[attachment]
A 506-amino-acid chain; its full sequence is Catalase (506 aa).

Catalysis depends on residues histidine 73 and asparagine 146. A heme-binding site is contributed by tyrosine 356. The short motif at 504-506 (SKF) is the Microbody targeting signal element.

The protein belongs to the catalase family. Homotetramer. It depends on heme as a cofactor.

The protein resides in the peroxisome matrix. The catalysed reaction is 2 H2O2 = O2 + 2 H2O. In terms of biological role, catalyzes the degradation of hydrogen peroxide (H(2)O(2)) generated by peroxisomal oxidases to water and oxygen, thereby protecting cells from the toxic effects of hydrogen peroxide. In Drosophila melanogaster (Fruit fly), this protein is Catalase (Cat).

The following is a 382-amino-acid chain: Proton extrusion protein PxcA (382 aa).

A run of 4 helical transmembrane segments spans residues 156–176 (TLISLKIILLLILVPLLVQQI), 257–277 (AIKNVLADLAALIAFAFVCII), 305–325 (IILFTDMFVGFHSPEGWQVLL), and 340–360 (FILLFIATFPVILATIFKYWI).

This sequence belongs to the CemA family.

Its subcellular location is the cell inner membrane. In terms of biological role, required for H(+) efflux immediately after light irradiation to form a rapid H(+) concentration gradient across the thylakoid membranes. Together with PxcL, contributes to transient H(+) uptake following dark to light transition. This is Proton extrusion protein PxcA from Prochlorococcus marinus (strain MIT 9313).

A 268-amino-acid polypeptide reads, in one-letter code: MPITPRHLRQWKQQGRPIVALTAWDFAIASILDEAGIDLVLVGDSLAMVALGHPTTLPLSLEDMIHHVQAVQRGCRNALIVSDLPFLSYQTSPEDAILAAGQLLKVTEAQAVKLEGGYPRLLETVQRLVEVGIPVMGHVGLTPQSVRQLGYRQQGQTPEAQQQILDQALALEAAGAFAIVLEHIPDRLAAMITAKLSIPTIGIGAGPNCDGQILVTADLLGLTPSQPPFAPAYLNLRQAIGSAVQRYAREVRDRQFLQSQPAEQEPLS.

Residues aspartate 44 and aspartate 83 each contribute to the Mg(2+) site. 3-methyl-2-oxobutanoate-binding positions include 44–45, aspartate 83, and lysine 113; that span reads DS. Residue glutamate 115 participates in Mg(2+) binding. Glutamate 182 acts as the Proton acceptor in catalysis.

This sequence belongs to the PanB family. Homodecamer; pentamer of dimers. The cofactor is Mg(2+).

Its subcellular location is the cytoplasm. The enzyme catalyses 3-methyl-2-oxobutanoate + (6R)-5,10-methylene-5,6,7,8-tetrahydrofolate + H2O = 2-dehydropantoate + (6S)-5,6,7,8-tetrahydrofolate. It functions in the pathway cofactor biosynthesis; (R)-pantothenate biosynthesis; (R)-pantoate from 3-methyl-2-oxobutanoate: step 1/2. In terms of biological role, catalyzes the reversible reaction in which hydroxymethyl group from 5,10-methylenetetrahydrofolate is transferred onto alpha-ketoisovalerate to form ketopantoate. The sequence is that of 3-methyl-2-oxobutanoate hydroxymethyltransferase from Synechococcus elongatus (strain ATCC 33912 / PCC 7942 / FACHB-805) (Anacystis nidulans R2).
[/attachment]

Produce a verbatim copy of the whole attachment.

A 506-amino-acid chain; its full sequence is Catalase (506 aa).

Catalysis depends on residues histidine 73 and asparagine 146. A heme-binding site is contributed by tyrosine 356. The short motif at 504-506 (SKF) is the Microbody targeting signal element.

The protein belongs to the catalase family. Homotetramer. It depends on heme as a cofactor.

The protein resides in the peroxisome matrix. The catalysed reaction is 2 H2O2 = O2 + 2 H2O. In terms of biological role, catalyzes the degradation of hydrogen peroxide (H(2)O(2)) generated by peroxisomal oxidases to water and oxygen, thereby protecting cells from the toxic effects of hydrogen peroxide. In Drosophila melanogaster (Fruit fly), this protein is Catalase (Cat).

The following is a 382-amino-acid chain: Proton extrusion protein PxcA (382 aa).

A run of 4 helical transmembrane segments spans residues 156–176 (TLISLKIILLLILVPLLVQQI), 257–277 (AIKNVLADLAALIAFAFVCII), 305–325 (IILFTDMFVGFHSPEGWQVLL), and 340–360 (FILLFIATFPVILATIFKYWI).

This sequence belongs to the CemA family.

Its subcellular location is the cell inner membrane. In terms of biological role, required for H(+) efflux immediately after light irradiation to form a rapid H(+) concentration gradient across the thylakoid membranes. Together with PxcL, contributes to transient H(+) uptake following dark to light transition. This is Proton extrusion protein PxcA from Prochlorococcus marinus (strain MIT 9313).

A 268-amino-acid polypeptide reads, in one-letter code: MPITPRHLRQWKQQGRPIVALTAWDFAIASILDEAGIDLVLVGDSLAMVALGHPTTLPLSLEDMIHHVQAVQRGCRNALIVSDLPFLSYQTSPEDAILAAGQLLKVTEAQAVKLEGGYPRLLETVQRLVEVGIPVMGHVGLTPQSVRQLGYRQQGQTPEAQQQILDQALALEAAGAFAIVLEHIPDRLAAMITAKLSIPTIGIGAGPNCDGQILVTADLLGLTPSQPPFAPAYLNLRQAIGSAVQRYAREVRDRQFLQSQPAEQEPLS.

Residues aspartate 44 and aspartate 83 each contribute to the Mg(2+) site. 3-methyl-2-oxobutanoate-binding positions include 44–45, aspartate 83, and lysine 113; that span reads DS. Residue glutamate 115 participates in Mg(2+) binding. Glutamate 182 acts as the Proton acceptor in catalysis.

This sequence belongs to the PanB family. Homodecamer; pentamer of dimers. The cofactor is Mg(2+).

Its subcellular location is the cytoplasm. The enzyme catalyses 3-methyl-2-oxobutanoate + (6R)-5,10-methylene-5,6,7,8-tetrahydrofolate + H2O = 2-dehydropantoate + (6S)-5,6,7,8-tetrahydrofolate. It functions in the pathway cofactor biosynthesis; (R)-pantothenate biosynthesis; (R)-pantoate from 3-methyl-2-oxobutanoate: step 1/2. In terms of biological role, catalyzes the reversible reaction in which hydroxymethyl group from 5,10-methylenetetrahydrofolate is transferred onto alpha-ketoisovalerate to form ketopantoate. The sequence is that of 3-methyl-2-oxobutanoate hydroxymethyltransferase from Synechococcus elongatus (strain ATCC 33912 / PCC 7942 / FACHB-805) (Anacystis nidulans R2).